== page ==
Abigail Johnson, chairman and chief executive of Fidelity Investments, has called for ‘a fundamental rethink’ of how asset managers charge their clients.
She made the comments in a column written in The Financial Times, which followed a recent announcement by Fidelity International that the offshore asset manager was to overhaul its equity fund fees.
The firm is adopting a new model across this fund range that will involve both a reduction of the annual management fee and a variable management fee.
The variable management fee is performance-related and operates as a sliding scale, acting as a two-way sharing of risk and return, also known as a fulcrum fee.
In short, Fidelity will earn a slightly higher fee if its funds outperform their benchmark but will take less if they underperform.
According to a Fidelity spokesman, US-based Fidelity equity funds have been employing a similar structure since the early 1970s.
‘We believe performance adjustments benefit shareholders because they even more closely align our economic interests with theirs,’ he said.
The changes to the International fund fees comes as managers in Europe adapt to the demands of Mifid II, a piece of regulation that requires them to be more transparent about the cost of research they buy from analysts, which has historically been passed on to clients.
Many firms have reacted by announcing plans to absorb this cost themselves while a minority have said they will continue to ask clients to pay, but make it more explicit.
Johnson said firms’ response to Mifid did not go far enough and that they needed to do more to embrace the spirit of the regulation, which focused on lowering fees, increasing transparency and aligning managers’ interests more closely with investors’.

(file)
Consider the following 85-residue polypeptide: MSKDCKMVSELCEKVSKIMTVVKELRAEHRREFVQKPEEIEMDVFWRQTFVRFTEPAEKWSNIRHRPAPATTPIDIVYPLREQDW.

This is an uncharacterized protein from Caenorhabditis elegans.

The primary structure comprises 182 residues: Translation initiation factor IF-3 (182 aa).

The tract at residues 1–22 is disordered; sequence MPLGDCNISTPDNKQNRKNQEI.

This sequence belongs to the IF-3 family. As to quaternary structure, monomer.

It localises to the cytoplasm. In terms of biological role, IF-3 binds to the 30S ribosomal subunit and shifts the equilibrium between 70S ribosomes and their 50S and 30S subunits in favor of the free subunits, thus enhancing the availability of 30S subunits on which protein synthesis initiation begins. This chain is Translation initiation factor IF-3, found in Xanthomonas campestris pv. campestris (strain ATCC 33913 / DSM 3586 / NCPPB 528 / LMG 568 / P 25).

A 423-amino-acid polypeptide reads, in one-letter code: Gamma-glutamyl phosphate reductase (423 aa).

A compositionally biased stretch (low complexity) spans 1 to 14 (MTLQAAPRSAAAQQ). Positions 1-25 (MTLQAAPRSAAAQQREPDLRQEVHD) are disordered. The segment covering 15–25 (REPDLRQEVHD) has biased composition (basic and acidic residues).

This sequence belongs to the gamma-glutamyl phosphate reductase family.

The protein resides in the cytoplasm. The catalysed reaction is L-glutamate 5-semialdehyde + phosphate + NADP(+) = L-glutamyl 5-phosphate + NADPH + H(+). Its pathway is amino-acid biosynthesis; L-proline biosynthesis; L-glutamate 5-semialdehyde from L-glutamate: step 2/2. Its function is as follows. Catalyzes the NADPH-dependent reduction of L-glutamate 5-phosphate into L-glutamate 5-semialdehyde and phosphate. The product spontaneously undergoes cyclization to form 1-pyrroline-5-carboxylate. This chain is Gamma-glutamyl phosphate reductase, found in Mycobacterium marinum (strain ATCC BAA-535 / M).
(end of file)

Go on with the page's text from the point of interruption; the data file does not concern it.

‘I fully support the aims of regulation such as the incoming Mifid II trading rules but our industry has missed the point by focusing almost exclusively on how third-party research is paid for. Asset managers need to step back and respond holistically to the spirit of the regulators’ requests,’ she wrote.
She stated that asset managers should evaluate, ‘thoughtful budgeting of both research and dealing costs,’ and not solely research costs, because in doing so they risked missing the big picture on regulators driving down transaction costs.
Johnson said Fidelity’s fulcrum fee was a means of achieving these ends.
‘We need a fundamental rethink of the way asset managers charge their clients,’ she wrote. ‘Fulcrum fees have been used in the US since the 1970s, charges that rise when the fund outperforms, but fall by the same amount when the fund underperforms. Simple.
‘Yet they are still remarkably uncommon in the US and virtually unheard of in Europe or many parts of Asia.
‘Too many asset managers approach each market or regulatory challenge they face one at a time. It is vital that we stand back and see the bigger picture.’
Read the FT article in full here.